Some people can completely recover from a mild traumatic brain injury. Others may suffer few impairments that may not even be noticeable. However, many times following mild to moderate injury, significant deficits will remain with the patient for life. How the individual is affected is going to depend on the area of the brain that suffered damage.

Immediately following injury there is a time that can last from weeks to months known as spontaneous recovery, during which the brain works hard to repair damaged neurons. Some people may require assistance for the rest of their life with daily functioning. Many cases will exhibit a return of functional skills even years following the injury.

Personal Care Assistants

Some persons with SCI or TBI may qualify to have personal care assistants. The need for a personal care assistant typically varies with the level of injury. For example, a person with paraplegia may be less likely to need a personal care assistant than a person whose arms are also weak from SCI (tetraplegia or quadriplegia).

Depending on age, financial status, and other factors, a person with SCI may qualify for funded personal care assistants, or may choose to pay out of pocket for assistance. In either case, it is important for the person with SCI to know how to hire, fire, and manage caregivers.

It is always recommended that you reach out to your family, friends, SCI physician, or UPMC Rehabilitation Institute case manager with any questions or concerns related to managing your personal care assistants. For more information about management of personal care assistance, please contact your SCI physician.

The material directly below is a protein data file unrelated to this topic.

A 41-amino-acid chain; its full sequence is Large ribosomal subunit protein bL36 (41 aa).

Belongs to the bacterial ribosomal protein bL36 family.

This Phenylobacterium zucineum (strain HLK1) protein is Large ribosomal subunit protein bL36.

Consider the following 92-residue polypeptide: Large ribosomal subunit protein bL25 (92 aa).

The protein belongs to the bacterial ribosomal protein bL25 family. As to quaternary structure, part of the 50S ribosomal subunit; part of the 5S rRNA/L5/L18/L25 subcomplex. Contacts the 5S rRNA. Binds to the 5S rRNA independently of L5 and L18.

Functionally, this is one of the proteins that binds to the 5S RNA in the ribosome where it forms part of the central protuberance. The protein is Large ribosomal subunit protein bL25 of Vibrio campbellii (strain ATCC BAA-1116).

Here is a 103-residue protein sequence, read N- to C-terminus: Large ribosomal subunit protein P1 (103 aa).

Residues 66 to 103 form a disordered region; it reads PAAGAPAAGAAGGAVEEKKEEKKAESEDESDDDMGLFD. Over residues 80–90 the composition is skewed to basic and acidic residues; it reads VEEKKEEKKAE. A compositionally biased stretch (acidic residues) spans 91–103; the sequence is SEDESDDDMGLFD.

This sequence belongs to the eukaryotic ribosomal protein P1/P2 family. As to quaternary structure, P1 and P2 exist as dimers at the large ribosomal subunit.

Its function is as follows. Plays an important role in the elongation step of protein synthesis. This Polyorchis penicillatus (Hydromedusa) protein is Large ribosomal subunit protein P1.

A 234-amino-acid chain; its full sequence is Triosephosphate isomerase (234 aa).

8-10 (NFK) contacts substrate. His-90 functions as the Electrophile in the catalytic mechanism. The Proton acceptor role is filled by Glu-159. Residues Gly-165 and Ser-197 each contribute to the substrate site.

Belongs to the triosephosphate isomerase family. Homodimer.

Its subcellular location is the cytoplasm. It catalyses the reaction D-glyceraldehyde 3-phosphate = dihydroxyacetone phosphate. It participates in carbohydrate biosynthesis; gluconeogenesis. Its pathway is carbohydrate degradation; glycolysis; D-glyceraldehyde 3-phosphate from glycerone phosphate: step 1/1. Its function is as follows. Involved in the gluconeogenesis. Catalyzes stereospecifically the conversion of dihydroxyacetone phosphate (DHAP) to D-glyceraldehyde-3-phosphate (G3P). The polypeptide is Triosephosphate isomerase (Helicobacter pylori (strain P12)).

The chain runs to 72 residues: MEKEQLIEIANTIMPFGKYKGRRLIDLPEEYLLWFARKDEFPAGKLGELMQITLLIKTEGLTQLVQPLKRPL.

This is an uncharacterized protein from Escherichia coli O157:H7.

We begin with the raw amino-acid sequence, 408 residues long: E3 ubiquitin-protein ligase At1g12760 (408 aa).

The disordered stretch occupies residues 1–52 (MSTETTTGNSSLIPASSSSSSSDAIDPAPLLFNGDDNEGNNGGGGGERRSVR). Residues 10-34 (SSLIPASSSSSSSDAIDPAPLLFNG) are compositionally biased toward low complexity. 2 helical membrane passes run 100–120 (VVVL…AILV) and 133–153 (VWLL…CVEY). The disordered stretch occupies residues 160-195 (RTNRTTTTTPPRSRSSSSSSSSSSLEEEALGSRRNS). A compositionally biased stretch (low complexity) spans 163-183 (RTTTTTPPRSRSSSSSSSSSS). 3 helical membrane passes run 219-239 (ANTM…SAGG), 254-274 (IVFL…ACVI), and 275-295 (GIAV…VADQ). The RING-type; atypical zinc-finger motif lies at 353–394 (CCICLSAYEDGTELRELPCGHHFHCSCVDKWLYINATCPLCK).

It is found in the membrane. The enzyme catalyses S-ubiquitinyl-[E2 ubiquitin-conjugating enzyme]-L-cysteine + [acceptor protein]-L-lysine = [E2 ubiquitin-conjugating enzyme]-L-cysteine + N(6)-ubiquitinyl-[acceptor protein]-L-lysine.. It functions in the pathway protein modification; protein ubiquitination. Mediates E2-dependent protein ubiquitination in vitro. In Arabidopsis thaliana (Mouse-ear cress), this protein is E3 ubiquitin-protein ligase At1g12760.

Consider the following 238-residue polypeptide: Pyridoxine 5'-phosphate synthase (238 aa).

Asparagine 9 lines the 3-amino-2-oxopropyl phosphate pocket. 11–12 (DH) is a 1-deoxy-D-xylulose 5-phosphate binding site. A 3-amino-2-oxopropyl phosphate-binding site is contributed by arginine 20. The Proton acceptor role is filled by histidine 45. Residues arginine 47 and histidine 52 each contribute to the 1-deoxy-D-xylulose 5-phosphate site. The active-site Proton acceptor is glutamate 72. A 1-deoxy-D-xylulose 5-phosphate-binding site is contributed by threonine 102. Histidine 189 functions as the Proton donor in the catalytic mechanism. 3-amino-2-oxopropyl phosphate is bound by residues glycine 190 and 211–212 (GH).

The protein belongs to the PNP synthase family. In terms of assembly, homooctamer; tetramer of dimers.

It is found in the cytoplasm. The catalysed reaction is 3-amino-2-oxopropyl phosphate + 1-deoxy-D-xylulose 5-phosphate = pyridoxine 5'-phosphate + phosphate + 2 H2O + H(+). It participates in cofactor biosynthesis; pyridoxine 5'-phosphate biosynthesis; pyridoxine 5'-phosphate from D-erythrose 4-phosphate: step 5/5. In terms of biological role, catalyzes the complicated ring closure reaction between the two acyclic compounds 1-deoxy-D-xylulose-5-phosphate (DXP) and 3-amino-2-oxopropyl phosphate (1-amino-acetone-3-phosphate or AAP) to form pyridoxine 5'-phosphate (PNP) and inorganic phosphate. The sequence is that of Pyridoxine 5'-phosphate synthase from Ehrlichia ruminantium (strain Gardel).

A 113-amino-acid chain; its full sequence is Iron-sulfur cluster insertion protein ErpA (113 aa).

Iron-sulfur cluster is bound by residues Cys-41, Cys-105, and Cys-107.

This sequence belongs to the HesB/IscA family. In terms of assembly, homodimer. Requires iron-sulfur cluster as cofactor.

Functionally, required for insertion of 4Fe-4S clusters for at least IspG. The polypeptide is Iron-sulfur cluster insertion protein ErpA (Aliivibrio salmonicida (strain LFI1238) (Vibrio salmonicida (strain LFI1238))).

Respite Care

Respite care is a short-term, temporary break for caregivers who take care of family members at home. Sometimes it may be beneficial to both the person with SCI or TBI and the caregiver to have a short break from the home situation. Respite care is often completed at skilled nursing facilities. Should you have any questions about respite care, please talk to your SCI physician.

If you or a loved one has experienced an acute spinal cord injury, we're sorry that this has happened. We know that spinal cord injuries change many people's lives. Our staff at Home Health Solutions Group believes life can still be fulfilling and enjoyable, regardless of the severity of your injury.

If you are currently in a trauma center, your doctor, case manager or discharge planner will talk to you about the next step once you are stabilized. Home Health Solutions Group may be an alternative rehabilitation option for you, depending on the severity of your injury, your current condition, and your insurance plan's specifications.

At the hospital, immediately following an injury and again at a rehabilitation facility, you have access to specialists—neurologists, therapists, and other experts with experience and in-depth knowledge about injuries like yours. Receiving specialized, expert care after a brain or spinal cord injury is incredibly important for achieving the highest level of recovery. At the hospital immediately following an injury and again at a rehabilitation facility, you have access to specialists—neurologists, therapists, and other experts with experience and in-depth knowledge about injuries like yours. At Home Health Solutions Group, we believe you should have that same level of specialized, expert care at home, too.